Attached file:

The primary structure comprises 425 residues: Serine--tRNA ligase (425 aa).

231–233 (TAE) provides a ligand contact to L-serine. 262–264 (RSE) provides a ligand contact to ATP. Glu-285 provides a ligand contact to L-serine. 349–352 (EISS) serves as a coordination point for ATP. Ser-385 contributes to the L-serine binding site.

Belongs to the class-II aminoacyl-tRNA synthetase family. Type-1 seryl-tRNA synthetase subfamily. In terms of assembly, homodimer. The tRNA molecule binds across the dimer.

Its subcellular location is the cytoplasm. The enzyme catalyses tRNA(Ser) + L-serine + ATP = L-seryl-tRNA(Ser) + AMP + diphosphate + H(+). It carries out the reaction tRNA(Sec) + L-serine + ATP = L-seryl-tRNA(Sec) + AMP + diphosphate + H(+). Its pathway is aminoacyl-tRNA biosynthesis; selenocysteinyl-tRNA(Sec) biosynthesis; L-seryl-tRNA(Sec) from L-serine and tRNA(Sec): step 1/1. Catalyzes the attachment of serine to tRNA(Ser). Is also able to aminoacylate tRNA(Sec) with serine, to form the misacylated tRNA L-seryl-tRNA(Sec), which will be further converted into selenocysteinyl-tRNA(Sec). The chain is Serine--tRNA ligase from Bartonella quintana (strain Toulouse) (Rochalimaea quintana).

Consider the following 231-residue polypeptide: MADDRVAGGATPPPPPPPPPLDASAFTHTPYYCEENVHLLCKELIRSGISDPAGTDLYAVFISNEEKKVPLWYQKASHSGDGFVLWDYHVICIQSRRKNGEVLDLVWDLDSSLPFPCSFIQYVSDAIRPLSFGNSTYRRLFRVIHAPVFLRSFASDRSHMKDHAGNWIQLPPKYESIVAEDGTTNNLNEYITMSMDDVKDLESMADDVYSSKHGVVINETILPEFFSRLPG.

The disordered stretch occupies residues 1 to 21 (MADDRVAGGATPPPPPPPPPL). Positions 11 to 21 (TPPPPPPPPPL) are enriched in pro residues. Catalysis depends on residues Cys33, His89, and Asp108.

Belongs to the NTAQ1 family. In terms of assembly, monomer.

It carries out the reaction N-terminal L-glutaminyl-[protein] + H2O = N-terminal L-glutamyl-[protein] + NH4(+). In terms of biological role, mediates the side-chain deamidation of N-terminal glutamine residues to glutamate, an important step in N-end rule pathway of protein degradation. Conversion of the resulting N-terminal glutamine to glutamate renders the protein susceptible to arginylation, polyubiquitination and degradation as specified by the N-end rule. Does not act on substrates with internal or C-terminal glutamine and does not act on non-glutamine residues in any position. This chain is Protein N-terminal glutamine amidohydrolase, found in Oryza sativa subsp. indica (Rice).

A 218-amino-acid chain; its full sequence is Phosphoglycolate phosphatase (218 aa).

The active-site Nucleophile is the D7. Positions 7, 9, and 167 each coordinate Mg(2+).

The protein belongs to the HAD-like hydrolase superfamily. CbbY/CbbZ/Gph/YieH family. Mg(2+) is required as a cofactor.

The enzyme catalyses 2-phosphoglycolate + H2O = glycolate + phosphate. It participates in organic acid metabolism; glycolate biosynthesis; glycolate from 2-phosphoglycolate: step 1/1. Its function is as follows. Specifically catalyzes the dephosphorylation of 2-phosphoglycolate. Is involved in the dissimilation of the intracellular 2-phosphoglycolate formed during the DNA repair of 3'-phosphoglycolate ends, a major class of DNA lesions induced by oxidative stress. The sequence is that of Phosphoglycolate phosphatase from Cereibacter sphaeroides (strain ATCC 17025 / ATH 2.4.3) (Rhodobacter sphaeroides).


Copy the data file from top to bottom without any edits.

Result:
The primary structure comprises 425 residues: Serine--tRNA ligase (425 aa).

231–233 (TAE) provides a ligand contact to L-serine. 262–264 (RSE) provides a ligand contact to ATP. Glu-285 provides a ligand contact to L-serine. 349–352 (EISS) serves as a coordination point for ATP. Ser-385 contributes to the L-serine binding site.

Belongs to the class-II aminoacyl-tRNA synthetase family. Type-1 seryl-tRNA synthetase subfamily. In terms of assembly, homodimer. The tRNA molecule binds across the dimer.

Its subcellular location is the cytoplasm. The enzyme catalyses tRNA(Ser) + L-serine + ATP = L-seryl-tRNA(Ser) + AMP + diphosphate + H(+). It carries out the reaction tRNA(Sec) + L-serine + ATP = L-seryl-tRNA(Sec) + AMP + diphosphate + H(+). Its pathway is aminoacyl-tRNA biosynthesis; selenocysteinyl-tRNA(Sec) biosynthesis; L-seryl-tRNA(Sec) from L-serine and tRNA(Sec): step 1/1. Catalyzes the attachment of serine to tRNA(Ser). Is also able to aminoacylate tRNA(Sec) with serine, to form the misacylated tRNA L-seryl-tRNA(Sec), which will be further converted into selenocysteinyl-tRNA(Sec). The chain is Serine--tRNA ligase from Bartonella quintana (strain Toulouse) (Rochalimaea quintana).

Consider the following 231-residue polypeptide: MADDRVAGGATPPPPPPPPPLDASAFTHTPYYCEENVHLLCKELIRSGISDPAGTDLYAVFISNEEKKVPLWYQKASHSGDGFVLWDYHVICIQSRRKNGEVLDLVWDLDSSLPFPCSFIQYVSDAIRPLSFGNSTYRRLFRVIHAPVFLRSFASDRSHMKDHAGNWIQLPPKYESIVAEDGTTNNLNEYITMSMDDVKDLESMADDVYSSKHGVVINETILPEFFSRLPG.

The disordered stretch occupies residues 1 to 21 (MADDRVAGGATPPPPPPPPPL). Positions 11 to 21 (TPPPPPPPPPL) are enriched in pro residues. Catalysis depends on residues Cys33, His89, and Asp108.

Belongs to the NTAQ1 family. In terms of assembly, monomer.

It carries out the reaction N-terminal L-glutaminyl-[protein] + H2O = N-terminal L-glutamyl-[protein] + NH4(+). In terms of biological role, mediates the side-chain deamidation of N-terminal glutamine residues to glutamate, an important step in N-end rule pathway of protein degradation. Conversion of the resulting N-terminal glutamine to glutamate renders the protein susceptible to arginylation, polyubiquitination and degradation as specified by the N-end rule. Does not act on substrates with internal or C-terminal glutamine and does not act on non-glutamine residues in any position. This chain is Protein N-terminal glutamine amidohydrolase, found in Oryza sativa subsp. indica (Rice).

A 218-amino-acid chain; its full sequence is Phosphoglycolate phosphatase (218 aa).

The active-site Nucleophile is the D7. Positions 7, 9, and 167 each coordinate Mg(2+).

The protein belongs to the HAD-like hydrolase superfamily. CbbY/CbbZ/Gph/YieH family. Mg(2+) is required as a cofactor.

The enzyme catalyses 2-phosphoglycolate + H2O = glycolate + phosphate. It participates in organic acid metabolism; glycolate biosynthesis; glycolate from 2-phosphoglycolate: step 1/1. Its function is as follows. Specifically catalyzes the dephosphorylation of 2-phosphoglycolate. Is involved in the dissimilation of the intracellular 2-phosphoglycolate formed during the DNA repair of 3'-phosphoglycolate ends, a major class of DNA lesions induced by oxidative stress. The sequence is that of Phosphoglycolate phosphatase from Cereibacter sphaeroides (strain ATCC 17025 / ATH 2.4.3) (Rhodobacter sphaeroides).